Then, there are emollients and occlusives. While some occlusives and humectants are considered emollients, in general, these formulations are designed to add oil to the skin to help with smoothness and aid in repairing the skin barrier. Once you use an emollient, you can then use an occlusive if you have particularly dry or sensitive skin.
Occlusives form a protective barrier that locks in hydration and prevents moisture from leaving your skin. They’re the products you see being used in the process of slugging. Essentially, you’re putting a thin layer over your skin to prevent moisture loss.
Humectants, emollients, and occlusives aren’t always listed on the label but some key ingredients can tip you off as to which is which. Humectants are often formulated using hyaluronic acid, emollients utilize ceramides and fatty acids, and occlusives typically include petrolatum or lanolin.
First Aid Beauty Ultra Repair Cream
Fast absorbing but ulra-hydrating? Yes, please!
“When it comes to moisturizer, you should select humectants such as glycerin, hyaluronic acid, and propylene glycol” Dr. Baum suggested.
These ingredients help your skin retain water to reduce fine lines and dryness. Emollients such as cocoa butter and shea butter are beneficial ingredients that can sink into your skin and seal in moisture.
Baum also mentioned looking for ingredients like lipids, ceramides, and squalene. These ingredients boost hydration in your skin and retain moisture, giving your face a youthful glow.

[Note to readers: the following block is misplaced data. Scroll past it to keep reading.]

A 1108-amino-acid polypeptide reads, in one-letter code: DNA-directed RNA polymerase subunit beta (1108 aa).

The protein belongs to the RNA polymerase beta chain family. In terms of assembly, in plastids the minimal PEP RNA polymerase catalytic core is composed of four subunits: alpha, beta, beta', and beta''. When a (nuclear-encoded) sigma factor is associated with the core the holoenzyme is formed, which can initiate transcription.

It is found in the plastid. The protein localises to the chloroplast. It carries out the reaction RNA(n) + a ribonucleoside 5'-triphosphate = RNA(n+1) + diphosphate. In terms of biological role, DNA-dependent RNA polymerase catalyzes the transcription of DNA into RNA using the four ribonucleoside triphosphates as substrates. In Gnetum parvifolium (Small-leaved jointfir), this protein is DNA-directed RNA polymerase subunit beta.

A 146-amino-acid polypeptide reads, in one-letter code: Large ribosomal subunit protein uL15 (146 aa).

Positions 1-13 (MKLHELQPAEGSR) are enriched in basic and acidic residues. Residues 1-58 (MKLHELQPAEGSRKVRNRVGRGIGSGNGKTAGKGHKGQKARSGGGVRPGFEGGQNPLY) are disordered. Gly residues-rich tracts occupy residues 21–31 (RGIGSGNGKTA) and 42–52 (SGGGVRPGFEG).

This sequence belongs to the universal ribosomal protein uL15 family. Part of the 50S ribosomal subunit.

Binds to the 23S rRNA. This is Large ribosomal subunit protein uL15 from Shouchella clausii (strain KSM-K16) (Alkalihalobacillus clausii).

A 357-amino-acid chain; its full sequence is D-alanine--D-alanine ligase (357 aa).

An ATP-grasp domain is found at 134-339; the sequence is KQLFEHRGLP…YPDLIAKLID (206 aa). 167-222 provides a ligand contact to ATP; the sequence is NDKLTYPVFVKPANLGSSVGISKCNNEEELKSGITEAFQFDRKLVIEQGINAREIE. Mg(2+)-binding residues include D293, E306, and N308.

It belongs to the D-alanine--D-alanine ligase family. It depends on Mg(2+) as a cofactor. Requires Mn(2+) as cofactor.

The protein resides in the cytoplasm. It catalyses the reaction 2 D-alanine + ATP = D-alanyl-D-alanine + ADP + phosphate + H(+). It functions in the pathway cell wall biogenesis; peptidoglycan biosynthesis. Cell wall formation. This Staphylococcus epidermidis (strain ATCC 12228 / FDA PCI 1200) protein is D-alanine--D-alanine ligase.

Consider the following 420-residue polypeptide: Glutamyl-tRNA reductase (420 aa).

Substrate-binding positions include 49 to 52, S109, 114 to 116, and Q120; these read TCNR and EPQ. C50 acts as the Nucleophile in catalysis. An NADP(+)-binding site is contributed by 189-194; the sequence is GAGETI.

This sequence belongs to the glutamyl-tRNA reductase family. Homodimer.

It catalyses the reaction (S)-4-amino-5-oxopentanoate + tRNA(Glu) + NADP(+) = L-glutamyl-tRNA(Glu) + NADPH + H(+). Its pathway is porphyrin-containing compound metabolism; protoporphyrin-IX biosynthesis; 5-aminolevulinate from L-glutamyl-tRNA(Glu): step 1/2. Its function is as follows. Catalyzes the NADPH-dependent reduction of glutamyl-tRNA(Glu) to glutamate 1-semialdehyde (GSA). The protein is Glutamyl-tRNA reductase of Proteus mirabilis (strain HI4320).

Of course, you should always add an SPF of 30 or more after using any moisturizer.
Vanicream Facial Moisturizer with SPF 30
Soothe sensitive skin with a protective SPF daily moisturizer.
In terms of what to avoid in a moisturizer, Dr. Mack suggested staying away from parabens and phthalates. Parabens are frequently used as preservatives, and for some, the usage is controversial.
There has been a small study of 20 patients that showed trace amounts of parabens in breast cancer tissue showing the preservatives’ ability to move from the skin barrier into the body. However, the small scale of the study wasn’t enough to create a link between parabens and increased cancer risk, though there are concerns about their ability to mimic estrogen and potentially interfere with reproductive wellness. For now, though, the FDA still says parabens in their current form are considered safe to use, so your decision to use or avoid them should be a personal choice.
Phthalates are typically used as solvents and stabilizers in beauty items, and much like parabens, the usage is controversial due to a belief that they could be potential endocrine disruptors. However, the FDA reports that the Cosmetic Ingredient Review (CIR) Expert Panel found that exposure levels in cosmetics were considered generally safe. However, if you have concerns, you can choose to avoid them as Mack suggested.
La Roche-Posay Toleriane Double Repair UV SPF Moisturizer
Nourish your skin with a non-comedogenic moisturizer to reduce those pesky pimples.
Baum recommended avoiding petrolatum and lanolin if you struggle with acne. Typically, those with active acne have oil and bacteria within that breakout, and when you apply an occlusive like petrolatum, you’re sealing that into the skin which could lead to worsening breakouts.
Youth To The People Superfood Air-Whip Moisture Cream
Many brands will add notations that they don't use specific ingredients.
“When trying a new moisturizer, you should make sure that you are not developing an allergic contact dermatitis from it,” Mack said.
She mentioned that if your skin becomes dry, red, or itchy, you might be allergic to the product. She recommended introducing one new product at a time to help narrow down what you might be allergic to. If you’re still struggling with your skin, though, the best option is to visit your dermatologist.
All three dermatologists agreed that the best way to find a moisturizer is by knowing your skin type. Whether you have oily, dry, sensitive, or combination skin, having the right skincare routine is essential for a healthy, glowing complexion.